Several years after the release of his critically acclaimed cinematographic debut A Single Man, designer-gone-director Tom Ford, has finally resurfaced. Re-joining forces with the distinctive musical voice of Abel Korzeniowski, Ford’s romantic thriller Nocturnal Animals, has made quite the grand entrance. This gritty violent thriller is fused with a stylish psychological drama, flourished with Ford’s visually arresting aesthetics and perfected by Korzeniowski’s mesmerising tapestry of strings.
With ever more composers reaching for the synths, Polish born and classically trained Korzeniowski starts with the strings. His Nocturnal Animals score is emotionally sensitive, compositionally intelligent and beautifully haunting, flirting with contemporary minimalism whilst nodding to Herrmann and the psychodramas of the 40s and 50s. What an honour it was to speak with the BAFTA and Emmy winning, Golden Globe nominated composer of A Single Man, Penny Dreadful and now Nocturnal Animals.
Both A Single Man and Nocturnal Animals have emotionally intelligent scores and you’ve even been described as a “translator of emotion.” Do you feel most at home when scoring films with strong psychological and emotional content?
I find anything that exceeds a simple reality incredibly inspiring. The main inspiration of what I write is what I see, I respond directly to the picture. Dialogue and plot are not as important to me as the facial expressions that indicate what’s really going on inside the head of a character. Generally, I look for movies that have this layer of complexity, that connect with the audience on a higher level. This is incredibly important to me.
What was the process of developing the score with Mr Ford on Nocturnal Animals like?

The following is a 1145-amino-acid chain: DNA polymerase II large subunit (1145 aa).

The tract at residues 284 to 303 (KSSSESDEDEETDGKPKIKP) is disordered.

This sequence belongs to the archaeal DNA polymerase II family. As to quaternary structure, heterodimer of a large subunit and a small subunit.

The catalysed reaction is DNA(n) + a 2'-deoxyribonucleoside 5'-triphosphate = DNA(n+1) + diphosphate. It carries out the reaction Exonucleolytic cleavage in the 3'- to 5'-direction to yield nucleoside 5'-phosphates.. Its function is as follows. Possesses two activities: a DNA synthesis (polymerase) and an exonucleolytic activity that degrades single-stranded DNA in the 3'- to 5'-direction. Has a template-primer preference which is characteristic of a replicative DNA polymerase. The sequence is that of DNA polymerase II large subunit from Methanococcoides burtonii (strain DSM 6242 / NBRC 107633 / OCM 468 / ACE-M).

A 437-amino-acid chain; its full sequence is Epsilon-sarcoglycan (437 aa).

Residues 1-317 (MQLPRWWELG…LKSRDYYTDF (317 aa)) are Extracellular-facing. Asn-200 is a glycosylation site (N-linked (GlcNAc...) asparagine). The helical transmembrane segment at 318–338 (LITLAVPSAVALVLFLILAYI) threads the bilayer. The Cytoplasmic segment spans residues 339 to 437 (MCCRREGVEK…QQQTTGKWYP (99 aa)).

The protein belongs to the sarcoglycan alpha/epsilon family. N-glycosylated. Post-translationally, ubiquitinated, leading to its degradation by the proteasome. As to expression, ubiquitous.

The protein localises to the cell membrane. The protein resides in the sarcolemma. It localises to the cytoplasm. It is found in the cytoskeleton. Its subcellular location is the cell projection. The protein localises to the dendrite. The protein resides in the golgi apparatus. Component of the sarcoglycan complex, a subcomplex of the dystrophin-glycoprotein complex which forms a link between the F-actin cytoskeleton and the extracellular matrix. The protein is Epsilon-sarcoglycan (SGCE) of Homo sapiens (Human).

I changed my methods of working a little. Usually, a composer provides electronic demos to show the director how the music would sound after recording. But Tom’s music is emotional and intimate and hard to fake with synthesizers. I invited six players to my home and recorded live demos. It was a reduced orchestration but it had expression and emotion in it which gave a real sense of how it would sound. For Nocturnal Animals I worked closely with Tom. He wanted me nearby so I moved studios from LA to London which was a huge task. He visited me every other day, it was a really hand to hand process and an incredibly focused time. It felt just like a trance and nothing else really existed for me. He’s such a perfectionist and he is very intuitive which makes people work harder. His support made me give 150%.
When scoring a film —and perhaps this differs for each one—, do you approach it in its entirety, scene by scene, by theme, by character? Where do you start?
I approach it like a burglar. I try luck first and if that doesn’t work maybe a window in the back! I mean it’s the picture that guides me. So I start with a scene that isn’t too ambitious, just something small to give me some footing. When I figure this scene out I learn a little more about the film and I’m ready to move on to bigger tasks. I take small steps at the beginning and hold out with attempting the main theme until the end. I believe that a theme should come from a very natural place. When I’ve been living and breathing the film, that’s where the main theme is born.
The hypnotic piano of “A Solitary Woman” resembles “Mescaline” from A Single Man drawing a parallel between the characters. This is new territory! There aren’t many other composers using themes to explore narrative concepts across multiple films.